Friday, May 13, 2022

Review: World Of Krypton #6

Work and life in general has been hectic here so I am just catching up on comic reviews. 

Today I'll look at World of Krypton #6 by Robert Venditti and Michael Avon Oeming, an issue which came out 2 weeks ago.

This is the last issue of this mini-series. And let's admit it, as readers we all knew where this was going. There ends with the destruction of Krypton. That's the origin.

And yet, the creators do something interesting, at least for me. I assumed we would be ending this mini-series with a classic shot of Jor-El and Lara looking up as a rocket streaks away from the exploding planet. After all, I just said that is where this story ends. Instead, Venditti ends this mini-series a bit more open-ended. Yes, the planet will explode. But there is still some time left, some stories unsaid. As I have enjoyed this mini-series, it left me clamoring a bit for more. Always a good sign.

I also think that Venditti has done a good job mining the past, picking up pieces of the established history that work, and then crafting this fresh take on things. The mirrors into our own current world are there, no doubt, but not presented in a preachy way. This is more a parable of frankly where we are in the world today. 

Oeming's art is an acquired taste but it has grown on me throughout the series. The use of electronic panel borders still works for me, giving this a feel for some discovered found footage file by Kal on Earth. His sassy young Kara continues to amaze me. And the action sequences, and there are many in this violent filled finale, flow well with palpable strikes.

I am sad to see this series end and wouldn't mind seeing these creators hook up again. Maybe for an old-fashioned 'Tales from Krypton' back-up in one of the Superman books?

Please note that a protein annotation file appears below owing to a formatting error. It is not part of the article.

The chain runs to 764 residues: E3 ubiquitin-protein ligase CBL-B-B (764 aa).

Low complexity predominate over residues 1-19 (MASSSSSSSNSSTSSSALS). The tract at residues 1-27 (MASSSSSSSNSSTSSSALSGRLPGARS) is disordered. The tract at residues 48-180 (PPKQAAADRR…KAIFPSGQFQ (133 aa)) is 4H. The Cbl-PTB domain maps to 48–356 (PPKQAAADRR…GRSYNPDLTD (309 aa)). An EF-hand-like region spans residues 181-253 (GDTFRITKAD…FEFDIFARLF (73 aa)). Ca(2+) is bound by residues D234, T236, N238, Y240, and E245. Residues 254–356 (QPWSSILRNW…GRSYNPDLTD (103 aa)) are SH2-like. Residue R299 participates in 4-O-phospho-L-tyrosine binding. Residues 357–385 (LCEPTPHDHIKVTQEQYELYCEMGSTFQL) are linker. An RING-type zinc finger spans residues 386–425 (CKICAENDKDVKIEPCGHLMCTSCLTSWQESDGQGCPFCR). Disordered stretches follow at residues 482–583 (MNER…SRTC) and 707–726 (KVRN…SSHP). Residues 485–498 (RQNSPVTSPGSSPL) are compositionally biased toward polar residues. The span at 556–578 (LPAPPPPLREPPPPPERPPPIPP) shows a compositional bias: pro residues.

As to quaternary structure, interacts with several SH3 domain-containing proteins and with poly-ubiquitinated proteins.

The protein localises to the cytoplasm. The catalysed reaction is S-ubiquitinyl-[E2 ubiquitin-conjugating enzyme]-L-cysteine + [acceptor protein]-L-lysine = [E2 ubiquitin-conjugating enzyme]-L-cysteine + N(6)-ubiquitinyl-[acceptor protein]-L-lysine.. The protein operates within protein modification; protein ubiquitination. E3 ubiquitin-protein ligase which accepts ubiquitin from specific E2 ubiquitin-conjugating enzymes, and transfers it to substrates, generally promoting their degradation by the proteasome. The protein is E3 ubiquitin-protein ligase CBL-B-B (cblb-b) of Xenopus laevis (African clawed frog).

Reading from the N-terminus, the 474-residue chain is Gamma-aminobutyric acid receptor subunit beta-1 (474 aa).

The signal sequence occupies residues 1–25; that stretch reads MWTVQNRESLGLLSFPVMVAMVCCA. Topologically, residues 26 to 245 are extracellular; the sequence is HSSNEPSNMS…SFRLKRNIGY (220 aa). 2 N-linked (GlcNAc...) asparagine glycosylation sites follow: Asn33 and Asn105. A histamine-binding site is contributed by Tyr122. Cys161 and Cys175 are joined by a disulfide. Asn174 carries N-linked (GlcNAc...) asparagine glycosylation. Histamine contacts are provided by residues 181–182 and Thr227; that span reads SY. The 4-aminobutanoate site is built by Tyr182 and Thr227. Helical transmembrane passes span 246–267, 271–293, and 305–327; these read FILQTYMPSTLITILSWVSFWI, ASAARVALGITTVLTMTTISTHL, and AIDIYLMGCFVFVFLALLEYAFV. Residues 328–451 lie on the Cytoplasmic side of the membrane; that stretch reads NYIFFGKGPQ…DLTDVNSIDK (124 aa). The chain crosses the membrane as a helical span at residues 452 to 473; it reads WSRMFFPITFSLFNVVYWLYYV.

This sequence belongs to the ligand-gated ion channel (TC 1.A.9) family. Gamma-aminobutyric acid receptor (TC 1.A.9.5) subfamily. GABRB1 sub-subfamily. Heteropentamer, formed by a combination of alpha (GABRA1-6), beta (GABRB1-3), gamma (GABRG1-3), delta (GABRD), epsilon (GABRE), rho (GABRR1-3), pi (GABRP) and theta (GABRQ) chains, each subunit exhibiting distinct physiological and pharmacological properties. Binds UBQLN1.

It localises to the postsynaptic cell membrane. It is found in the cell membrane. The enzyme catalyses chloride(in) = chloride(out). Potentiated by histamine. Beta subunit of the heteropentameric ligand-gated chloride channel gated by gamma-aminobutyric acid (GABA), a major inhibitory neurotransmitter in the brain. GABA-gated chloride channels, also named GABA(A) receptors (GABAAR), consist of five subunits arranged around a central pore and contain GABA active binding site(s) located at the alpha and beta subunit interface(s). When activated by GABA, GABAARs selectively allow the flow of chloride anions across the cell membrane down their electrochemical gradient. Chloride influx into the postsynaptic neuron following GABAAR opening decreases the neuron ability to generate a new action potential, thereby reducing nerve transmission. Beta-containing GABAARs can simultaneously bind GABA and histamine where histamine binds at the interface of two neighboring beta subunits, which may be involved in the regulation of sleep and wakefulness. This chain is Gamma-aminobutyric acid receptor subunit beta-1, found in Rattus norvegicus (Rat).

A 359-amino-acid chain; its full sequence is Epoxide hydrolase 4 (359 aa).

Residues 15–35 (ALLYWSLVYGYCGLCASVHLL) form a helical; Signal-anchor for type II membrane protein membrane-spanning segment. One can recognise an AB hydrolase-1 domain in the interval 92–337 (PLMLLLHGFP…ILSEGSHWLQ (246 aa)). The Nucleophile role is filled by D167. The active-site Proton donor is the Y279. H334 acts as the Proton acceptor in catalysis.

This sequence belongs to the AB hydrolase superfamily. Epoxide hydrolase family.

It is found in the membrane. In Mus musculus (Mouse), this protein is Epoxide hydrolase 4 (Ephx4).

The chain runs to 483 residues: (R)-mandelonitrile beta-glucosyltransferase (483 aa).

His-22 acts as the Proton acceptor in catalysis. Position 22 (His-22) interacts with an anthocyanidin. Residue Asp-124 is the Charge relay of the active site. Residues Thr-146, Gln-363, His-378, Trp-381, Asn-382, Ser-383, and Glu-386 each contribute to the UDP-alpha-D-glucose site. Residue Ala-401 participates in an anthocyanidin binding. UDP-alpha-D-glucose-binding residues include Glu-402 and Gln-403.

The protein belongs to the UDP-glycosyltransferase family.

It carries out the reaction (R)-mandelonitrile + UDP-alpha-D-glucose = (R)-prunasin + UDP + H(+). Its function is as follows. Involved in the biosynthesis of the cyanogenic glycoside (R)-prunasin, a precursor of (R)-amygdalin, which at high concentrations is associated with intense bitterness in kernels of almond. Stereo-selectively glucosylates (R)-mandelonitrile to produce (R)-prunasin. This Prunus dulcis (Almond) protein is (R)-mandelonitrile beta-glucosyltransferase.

I'd be remiss if I didn't include a shot of the variant cover by Cat Staggs showing Kara holding baby Kal. I assumed we would see this sort of thing in the series as well but we just never get there.

I will point out that the outfit Kara is wearing is Staggs' design for the Smallville book. Just a great variant.

On to the story specifics.

We start with Zor-El, Alura, and Kara leaving a concert. Alura is talking about the moving renditions of songs. But Zor-El is distracted. He shouldn't be wasting time on frivolities. He should be looking for a Safety Zone. 

Unfortunately, the family is caught in the middle of an all out riot as protestors storm the nearby military/police compound. Zod's fascism has mobilized the people.

There is a lot I love about this scene, especially as a Supergirl fan.

Showing us how Kara was exposed to culture like this and Alura's discussions really enhance my perception of her as the true receptacle of Krypton's history now on Earth. That is just great. And there is no eye-rolling here. I think this also leans into the precocious feel the book has given Supergirl.

Zor-El being so obsessed with the Safety Zone also reminds me of the darker takes on Zor-El we have seen in the recent past, another nice wrinkle Venditti brings here. I can imagine him as the morally gray Zor from the New 52.

There was something almost 'Wayne Family' about this scene as the family is leaving an art show only to be thrust into a violent situation they have no connection to. 

And lastly, the 'peaceful protestors' attacking a police station with violent outcomes on both ends certainly feels like todays USA.

Love Oeming's take on Kara.

Last issue ended with Jor-El confronting his old friend General Zod about the horrific rule that Zod had imposed on the planet. 

Both of them are trying to save the planet but in very different ways. And Jor-El knows the end is now inevitable. It shouldn't be lived under martial law.